The mural, created with input from youngsters in the Lucas County Youth Treatment Center, reveals the troubled past that the youths have endured - and the hopeful future they crave.
The unveiling at 2:30 p.m. in the center's lobby will culminate a whirlwind of work that has caught the attention of everyone walking through the center.
Dan Pompa, the juvenile court administrator, said yesterday the mural has drawn people like a magnet, inviting interpretation and discussion.
"I think art can move people, and this is such a striking mural," Mr. Pompa said. "It just draws you near it. Most of the things that happen to young people in this building are bad, so it's wonderful to see their talents displayed positively in this way."
The mural displays youths at several stages of life. One shows a young woman with her head hanging down, a gun and dollar bills at her feet.
At the other end of the mural a young woman is collecting bricks to repair a broken bridge.
"There's so much symbolism here," Mr. Pompa said. "These are 15, 16-year-old kids who came up with this. It's really impressive."
Mr. Pompa and Lucas County Juvenile Judge James Ray approached the Art Commission of Greater Toledo about creating a mural on the wall.
Lorna Gonsalves, founder of the Human Values for Transformative Action organization, which sponsors the Community He(Art) Beats program, facilitated meetings between the young artists and youth from the treatment center.
After both groups opened up to each other with an icebreaker, Ms. Gonsalves said the treatment center youngsters talked about their lives, fears, and futures. "The young artists then explored ways to capture the ideas and feelings expressed by the YTC students," she said. "The YTC students offered their own ideas as they viewed the drafts presented by the young artists.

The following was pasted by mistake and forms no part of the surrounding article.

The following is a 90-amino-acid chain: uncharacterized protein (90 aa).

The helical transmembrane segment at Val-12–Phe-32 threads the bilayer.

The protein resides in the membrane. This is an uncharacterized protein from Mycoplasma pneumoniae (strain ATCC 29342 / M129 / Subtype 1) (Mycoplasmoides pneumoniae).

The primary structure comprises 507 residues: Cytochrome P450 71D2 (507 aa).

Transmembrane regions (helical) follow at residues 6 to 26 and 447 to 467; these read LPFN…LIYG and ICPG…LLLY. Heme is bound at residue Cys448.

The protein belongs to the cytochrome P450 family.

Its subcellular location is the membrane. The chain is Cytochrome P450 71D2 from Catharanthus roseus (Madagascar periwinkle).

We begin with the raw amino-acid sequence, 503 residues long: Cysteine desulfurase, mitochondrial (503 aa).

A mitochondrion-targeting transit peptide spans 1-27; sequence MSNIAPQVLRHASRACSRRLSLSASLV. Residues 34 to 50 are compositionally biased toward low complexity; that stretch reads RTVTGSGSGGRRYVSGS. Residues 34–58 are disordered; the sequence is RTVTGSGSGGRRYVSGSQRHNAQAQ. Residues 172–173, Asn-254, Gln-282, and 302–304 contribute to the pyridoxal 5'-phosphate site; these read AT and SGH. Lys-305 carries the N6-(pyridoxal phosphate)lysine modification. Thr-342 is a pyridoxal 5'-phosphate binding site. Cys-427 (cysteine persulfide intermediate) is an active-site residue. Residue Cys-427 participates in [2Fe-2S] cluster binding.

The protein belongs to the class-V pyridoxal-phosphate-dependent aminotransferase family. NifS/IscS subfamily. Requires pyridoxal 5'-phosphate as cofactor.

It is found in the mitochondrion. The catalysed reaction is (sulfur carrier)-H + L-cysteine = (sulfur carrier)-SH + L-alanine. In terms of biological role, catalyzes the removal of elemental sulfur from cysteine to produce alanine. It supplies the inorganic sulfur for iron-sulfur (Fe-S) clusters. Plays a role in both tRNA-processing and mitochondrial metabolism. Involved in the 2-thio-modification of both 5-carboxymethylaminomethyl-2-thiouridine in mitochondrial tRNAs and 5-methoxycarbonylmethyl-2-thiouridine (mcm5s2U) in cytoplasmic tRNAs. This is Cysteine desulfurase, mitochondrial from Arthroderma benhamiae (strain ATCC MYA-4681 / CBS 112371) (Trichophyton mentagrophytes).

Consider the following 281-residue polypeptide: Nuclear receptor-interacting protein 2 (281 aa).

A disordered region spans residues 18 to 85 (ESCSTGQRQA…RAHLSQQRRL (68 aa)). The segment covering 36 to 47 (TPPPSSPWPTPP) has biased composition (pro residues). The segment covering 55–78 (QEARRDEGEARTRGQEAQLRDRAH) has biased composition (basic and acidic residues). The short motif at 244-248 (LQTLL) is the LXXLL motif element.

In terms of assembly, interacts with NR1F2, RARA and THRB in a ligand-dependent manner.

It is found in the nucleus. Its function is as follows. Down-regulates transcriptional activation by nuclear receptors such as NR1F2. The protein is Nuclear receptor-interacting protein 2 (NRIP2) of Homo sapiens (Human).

"The young artists took pains to use symbols that were accurate and, for the most part, included the symbols used by the YTC students. They traced a common story, one that started with despair and hopelessness and culminating in a return to their families and the acquisition of a sense of hope and renewal."
Andres Orlowski, an instructor with the Young Artists At Work program, said he was impressed with how much time the artists spent researching the ideas and painting.
He said an 8-by-28-foot mural can take as long as a year to complete.
The young artists completed this project in a month, taking one week to research ideas and three weeks to paint.
"There was a lot of enthusiasm about the project," Mr. Orlowski said. "The students all worked on different sections. They were able to express these ideas to the community."
Nicole K. Brandstrup, an art therapist and activity specialist with the youth treatment center, said the five YTC youths who worked with the artists gained a measure of self-confidence and respect by participating in the program.
"For the first time, they were asked for their input instead of [being told] to be quiet and go away," Ms. Brandstrup said. "There was also a sense of accomplishment and self-worth."
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